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Taiwan Indigenous People’s Job Market Improves
World Economy

Taiwan Indigenous People’s Job Market Improves

The Control Yuan, the government’s top supervisory body, said on Saturday that the job market for indigenous people in Taiwan has shown signs of improving in the past few years.
After keeping a close eye on how the government implemented its policies to stimulate employment among indigenous people in the past five years, the Control Yuan found the jobless rate among the population fell to 4.05 percent at the end of 2014, from 8.69 percent recorded at the end of 2009, according to the statistics provided by the watchdog, Focus Taiwan reported.    
The Control Yuan said it came up with measures in 2000 to correct the Council of Indigenous People’s (COIP) policies, which were criticized for a lack of coordination in utilizing its resources to improve the job market for descendants of Taiwan’s first inhabitants.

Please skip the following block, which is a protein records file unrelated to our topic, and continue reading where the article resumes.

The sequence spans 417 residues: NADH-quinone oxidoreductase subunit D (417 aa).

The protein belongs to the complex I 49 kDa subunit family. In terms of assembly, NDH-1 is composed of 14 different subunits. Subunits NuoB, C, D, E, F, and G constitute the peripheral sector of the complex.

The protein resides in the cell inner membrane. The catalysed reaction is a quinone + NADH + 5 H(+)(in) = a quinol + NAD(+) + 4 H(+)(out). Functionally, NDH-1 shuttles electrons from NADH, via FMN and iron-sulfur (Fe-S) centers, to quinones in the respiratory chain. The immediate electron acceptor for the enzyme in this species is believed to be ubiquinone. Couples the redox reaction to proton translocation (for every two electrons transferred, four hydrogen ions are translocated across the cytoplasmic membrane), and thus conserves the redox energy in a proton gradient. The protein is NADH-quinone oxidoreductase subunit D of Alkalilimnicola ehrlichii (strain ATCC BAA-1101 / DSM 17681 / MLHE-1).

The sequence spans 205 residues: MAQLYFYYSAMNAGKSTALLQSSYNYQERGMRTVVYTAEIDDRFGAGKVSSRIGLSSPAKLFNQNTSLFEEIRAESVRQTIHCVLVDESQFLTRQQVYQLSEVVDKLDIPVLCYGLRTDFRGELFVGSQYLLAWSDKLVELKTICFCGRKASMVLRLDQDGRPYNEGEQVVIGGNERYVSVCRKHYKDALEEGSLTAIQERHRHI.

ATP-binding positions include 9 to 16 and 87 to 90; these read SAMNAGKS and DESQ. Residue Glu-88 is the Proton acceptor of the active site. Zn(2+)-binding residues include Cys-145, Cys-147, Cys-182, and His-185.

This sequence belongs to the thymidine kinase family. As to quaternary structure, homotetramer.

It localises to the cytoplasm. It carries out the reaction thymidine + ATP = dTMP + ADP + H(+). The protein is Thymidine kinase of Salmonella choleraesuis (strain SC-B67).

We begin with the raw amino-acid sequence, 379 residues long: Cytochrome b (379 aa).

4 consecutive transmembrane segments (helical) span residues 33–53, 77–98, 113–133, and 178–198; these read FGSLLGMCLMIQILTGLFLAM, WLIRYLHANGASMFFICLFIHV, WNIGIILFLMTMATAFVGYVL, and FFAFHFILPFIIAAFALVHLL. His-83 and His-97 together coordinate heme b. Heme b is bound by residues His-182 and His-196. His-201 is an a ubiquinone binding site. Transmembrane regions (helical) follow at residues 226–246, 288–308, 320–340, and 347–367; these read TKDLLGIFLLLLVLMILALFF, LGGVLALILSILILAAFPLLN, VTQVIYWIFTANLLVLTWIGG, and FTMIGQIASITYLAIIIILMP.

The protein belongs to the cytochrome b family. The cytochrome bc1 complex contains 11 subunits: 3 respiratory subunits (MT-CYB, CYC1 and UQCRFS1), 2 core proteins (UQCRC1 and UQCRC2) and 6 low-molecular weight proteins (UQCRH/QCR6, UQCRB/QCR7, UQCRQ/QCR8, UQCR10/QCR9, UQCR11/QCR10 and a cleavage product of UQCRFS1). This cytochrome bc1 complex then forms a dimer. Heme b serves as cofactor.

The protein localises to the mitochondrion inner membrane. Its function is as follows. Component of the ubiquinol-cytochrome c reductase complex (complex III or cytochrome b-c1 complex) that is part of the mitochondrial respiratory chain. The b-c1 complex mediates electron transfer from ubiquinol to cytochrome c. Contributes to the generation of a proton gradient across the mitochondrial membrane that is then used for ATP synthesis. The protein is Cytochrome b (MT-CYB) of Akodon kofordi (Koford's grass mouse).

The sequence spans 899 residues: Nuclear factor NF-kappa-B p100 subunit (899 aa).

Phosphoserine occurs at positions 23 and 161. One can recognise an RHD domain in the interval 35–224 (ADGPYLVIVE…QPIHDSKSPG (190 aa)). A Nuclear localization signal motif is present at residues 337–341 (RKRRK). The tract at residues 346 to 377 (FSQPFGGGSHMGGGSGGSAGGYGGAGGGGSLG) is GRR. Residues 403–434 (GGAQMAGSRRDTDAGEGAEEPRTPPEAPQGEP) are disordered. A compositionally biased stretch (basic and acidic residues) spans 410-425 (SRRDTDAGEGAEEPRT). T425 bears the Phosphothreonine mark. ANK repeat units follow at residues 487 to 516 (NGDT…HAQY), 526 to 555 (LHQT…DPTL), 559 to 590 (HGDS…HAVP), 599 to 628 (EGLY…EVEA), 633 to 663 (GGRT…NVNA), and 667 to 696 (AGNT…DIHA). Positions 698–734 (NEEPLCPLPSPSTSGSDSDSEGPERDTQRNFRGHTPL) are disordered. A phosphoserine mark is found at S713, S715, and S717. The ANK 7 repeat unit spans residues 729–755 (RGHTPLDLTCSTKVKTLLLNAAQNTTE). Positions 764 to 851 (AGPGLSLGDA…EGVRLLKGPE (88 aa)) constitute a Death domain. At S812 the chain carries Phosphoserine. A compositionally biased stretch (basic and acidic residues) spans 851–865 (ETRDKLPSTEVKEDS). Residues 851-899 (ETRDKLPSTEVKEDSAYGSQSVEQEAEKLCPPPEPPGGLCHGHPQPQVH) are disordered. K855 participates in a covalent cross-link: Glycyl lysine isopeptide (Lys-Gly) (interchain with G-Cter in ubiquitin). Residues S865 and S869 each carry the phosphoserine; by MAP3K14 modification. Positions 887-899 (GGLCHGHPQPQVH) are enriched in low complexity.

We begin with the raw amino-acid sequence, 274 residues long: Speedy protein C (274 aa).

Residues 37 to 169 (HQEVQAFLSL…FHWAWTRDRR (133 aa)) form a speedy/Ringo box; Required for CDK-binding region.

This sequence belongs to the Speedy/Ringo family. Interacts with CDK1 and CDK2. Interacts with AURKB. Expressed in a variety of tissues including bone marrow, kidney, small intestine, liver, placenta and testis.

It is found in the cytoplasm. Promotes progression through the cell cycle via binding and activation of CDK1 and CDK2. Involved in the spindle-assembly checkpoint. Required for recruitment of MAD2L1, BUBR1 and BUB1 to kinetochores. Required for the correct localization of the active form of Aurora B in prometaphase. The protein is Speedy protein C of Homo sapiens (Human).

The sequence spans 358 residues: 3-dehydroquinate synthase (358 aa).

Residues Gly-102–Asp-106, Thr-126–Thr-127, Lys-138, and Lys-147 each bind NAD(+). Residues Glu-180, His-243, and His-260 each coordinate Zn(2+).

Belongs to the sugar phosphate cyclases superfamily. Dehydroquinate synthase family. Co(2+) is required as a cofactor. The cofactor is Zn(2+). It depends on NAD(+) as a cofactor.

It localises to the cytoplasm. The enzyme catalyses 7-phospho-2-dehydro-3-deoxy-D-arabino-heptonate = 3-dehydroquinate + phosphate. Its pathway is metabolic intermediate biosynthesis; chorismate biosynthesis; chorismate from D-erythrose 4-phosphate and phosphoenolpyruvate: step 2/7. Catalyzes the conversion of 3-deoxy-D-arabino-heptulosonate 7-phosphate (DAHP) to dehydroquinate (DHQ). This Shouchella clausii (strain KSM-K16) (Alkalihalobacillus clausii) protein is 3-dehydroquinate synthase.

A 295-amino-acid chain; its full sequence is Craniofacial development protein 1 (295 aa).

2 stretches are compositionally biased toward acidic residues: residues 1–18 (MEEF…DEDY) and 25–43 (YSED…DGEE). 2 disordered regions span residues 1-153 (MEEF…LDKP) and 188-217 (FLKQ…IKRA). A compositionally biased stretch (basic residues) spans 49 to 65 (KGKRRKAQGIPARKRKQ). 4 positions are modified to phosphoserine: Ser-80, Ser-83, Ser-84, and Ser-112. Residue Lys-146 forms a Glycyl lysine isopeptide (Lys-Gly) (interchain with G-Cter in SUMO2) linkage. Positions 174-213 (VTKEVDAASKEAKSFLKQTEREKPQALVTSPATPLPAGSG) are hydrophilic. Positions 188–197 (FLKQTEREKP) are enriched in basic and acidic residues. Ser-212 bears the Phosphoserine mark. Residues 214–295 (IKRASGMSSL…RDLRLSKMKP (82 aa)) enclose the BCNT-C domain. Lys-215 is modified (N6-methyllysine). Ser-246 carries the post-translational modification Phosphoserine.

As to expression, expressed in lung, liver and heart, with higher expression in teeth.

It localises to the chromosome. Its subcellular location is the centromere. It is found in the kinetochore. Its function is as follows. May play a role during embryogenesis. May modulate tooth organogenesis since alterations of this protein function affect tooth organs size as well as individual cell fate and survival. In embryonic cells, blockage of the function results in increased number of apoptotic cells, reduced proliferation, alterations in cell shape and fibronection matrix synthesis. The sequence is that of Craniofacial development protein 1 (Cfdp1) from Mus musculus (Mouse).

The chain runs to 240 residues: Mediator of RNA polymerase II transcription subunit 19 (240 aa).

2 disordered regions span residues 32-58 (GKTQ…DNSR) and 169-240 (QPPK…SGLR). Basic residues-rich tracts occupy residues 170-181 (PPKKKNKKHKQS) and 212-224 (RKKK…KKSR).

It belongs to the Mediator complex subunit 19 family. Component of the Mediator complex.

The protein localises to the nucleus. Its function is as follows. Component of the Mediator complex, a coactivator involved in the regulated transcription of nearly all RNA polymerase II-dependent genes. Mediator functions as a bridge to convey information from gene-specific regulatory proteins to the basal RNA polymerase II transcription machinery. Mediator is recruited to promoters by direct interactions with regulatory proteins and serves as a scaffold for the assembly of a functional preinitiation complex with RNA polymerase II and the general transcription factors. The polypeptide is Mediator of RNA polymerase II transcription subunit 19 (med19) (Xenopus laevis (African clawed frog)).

The watchdog said that the council’s stimulus measures had not been effective enough, which meant the unemployment rate among Taiwan’s indigenous people had been much higher than the average jobless rate in the country.
As for the national average, the jobless rate fell to 3.79 percent at the end of December 2014 from 5.74 percent recorded at the end of 2009.
The statistics showed that the gap between indigenous people’s unemployment rate and the national average has been narrowing, the Control Yuan said, adding that a fall in the jobless rate among the indigenous population represented an improvement in living standards for them.
After adjusting its coordination efforts, the COIP has stepped up implementation of a more effective job training program in the past five years in a bid to help indigenous people find a job easier, the Control Yuan said.
It said that about 74 percent of the indigenous people who signed up for the training courses found their jobs last year, up from 55.7 percent in 2008.
The Ministry of Labor has also worked with the COIP to provide job training courses, a move which has improved vocational skills for many indigenous people, the Control Yuan said. The COIP has also tried hard to launch various job fairs and similar activities to match indigenous people with their employers during the period, the Control Yuan said.
Through the council’s job matching efforts, a total of 10,967 indigenous people found jobs in the past three years, according to the Control Yuan.

 

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